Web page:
He told his staff to challenge them to take responsibility for their actions and not blame others  — the judges, police, schools or parents of the young people that came into the system. “Fix what we can fix, hope others will do the same,” he told his staff, reminding them of what King’s work means — “keep going and fighting” to make a difference in the world.

The keynote speaker, Secretary Sam Abed, Esq., Maryland Department of Juvenile Services

The Sensational Stars, a favorite at the MLK breakfasts, brought old-time gospel harmonies to “Heaven is a Beautiful Place” and “It’s Going to be All Right” before concluding with a soulful version of Sam Cooke’s powerful anthem, “A Change is Gonna Come.”

Sensational Stars at MLK Breakfast 2018

The morning ended just a little before 10:00 am with a benediction by Rev. Sheila Lomax.  Following the benediction, the entire audience rose and held hands to sing “We Shall Overcome.”

Photo Gallery below.  Photography by Jane Jewell.

Rev. Jim Van de Wal with Sam Abed at MLK Breakfast 2018

 

MLK Breakfast 2018

Marianne Leery, George Shivers at MLK Breakfast 2018

 

 

 

 

 

 

 

 

 

 

 

 

 

 

 

 

 

 

 

 

 

 

###

 

 

Earthquake Off Delaware Coast

Share

The area in red where the November 30, 2017, earthquake was felt.

Did you feel anything odd just before 5:00 pm yesterday, Thursday, Nov. 30?  Some shaking? A bump or jolt while driving?  Did anything fall or break in your house?  If so, you might have experienced the 4.1 magnitude earthquake that struck yesterday at 4:47 pm off the Delaware coast about 6 miles northeast of Dover, Delaware.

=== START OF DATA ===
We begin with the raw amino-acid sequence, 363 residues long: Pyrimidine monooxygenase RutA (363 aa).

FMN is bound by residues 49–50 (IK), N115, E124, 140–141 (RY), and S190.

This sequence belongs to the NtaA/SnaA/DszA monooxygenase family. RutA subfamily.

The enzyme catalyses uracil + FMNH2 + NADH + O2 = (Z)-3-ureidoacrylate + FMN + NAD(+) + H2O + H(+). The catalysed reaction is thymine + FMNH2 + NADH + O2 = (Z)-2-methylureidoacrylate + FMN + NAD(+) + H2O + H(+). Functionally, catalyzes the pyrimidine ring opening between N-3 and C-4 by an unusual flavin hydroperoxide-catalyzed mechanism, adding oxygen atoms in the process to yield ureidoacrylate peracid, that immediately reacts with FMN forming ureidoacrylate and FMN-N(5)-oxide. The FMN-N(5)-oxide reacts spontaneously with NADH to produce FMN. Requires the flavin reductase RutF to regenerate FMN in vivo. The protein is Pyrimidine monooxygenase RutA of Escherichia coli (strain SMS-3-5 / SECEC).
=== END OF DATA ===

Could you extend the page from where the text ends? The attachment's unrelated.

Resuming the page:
A 4.1 earthquake is considered strong enough to cause moderate to considerable damage. The Maryland Emergency Management Agency (MEMA) is trying to determine the extent and severity of the quake.  If you felt the quake, MEMA would like to hear from you. The full message from MEMA–with a link to report where you were and what you felt–is at the end of this article on the Dover earthquake, along with a copy of the earthquake survey questions. MEMA needs help from residents to make a “shaking intensity map” of the affected areas.

Earthquakes are rare in the Mid-Atlantic area. In fact, according to the US Geological Survey (USGS), earthquakes are rare east of the Rockies Mountains. The last tremor felt in Delaware was in 2011–that from the 5.8 earthquake centered in Virginia that was felt all up and down the East Coast and, in DC, caused cracks in both the Washington Monument and the National Cathedral.  Thursday’s quake was felt as far inland as the I-95 corridor in Maryland, Delaware, and southeastern Pennsylvania as well as in New Jersey and New York to the north.  It was felt over 90 miles away in Washington, DC, in Baltimore, in Philadelphia, and 125 miles north in New York City. However, many in these areas said they didn’t notice anything. The USGS said that light shaking was felt as far south as Virginia and as far north as Poughkeepsie, New York and Connecticut.  The quake registered at a depth of five miles, which is considered a shallow quake and that shallowness causes the quake to be amplified and felt over a larger area. Earth tremors on the East Coast tend to cause shaking in a wider area than those in western states due to the type of quake, the depth of the quake, and to the type of bedrock.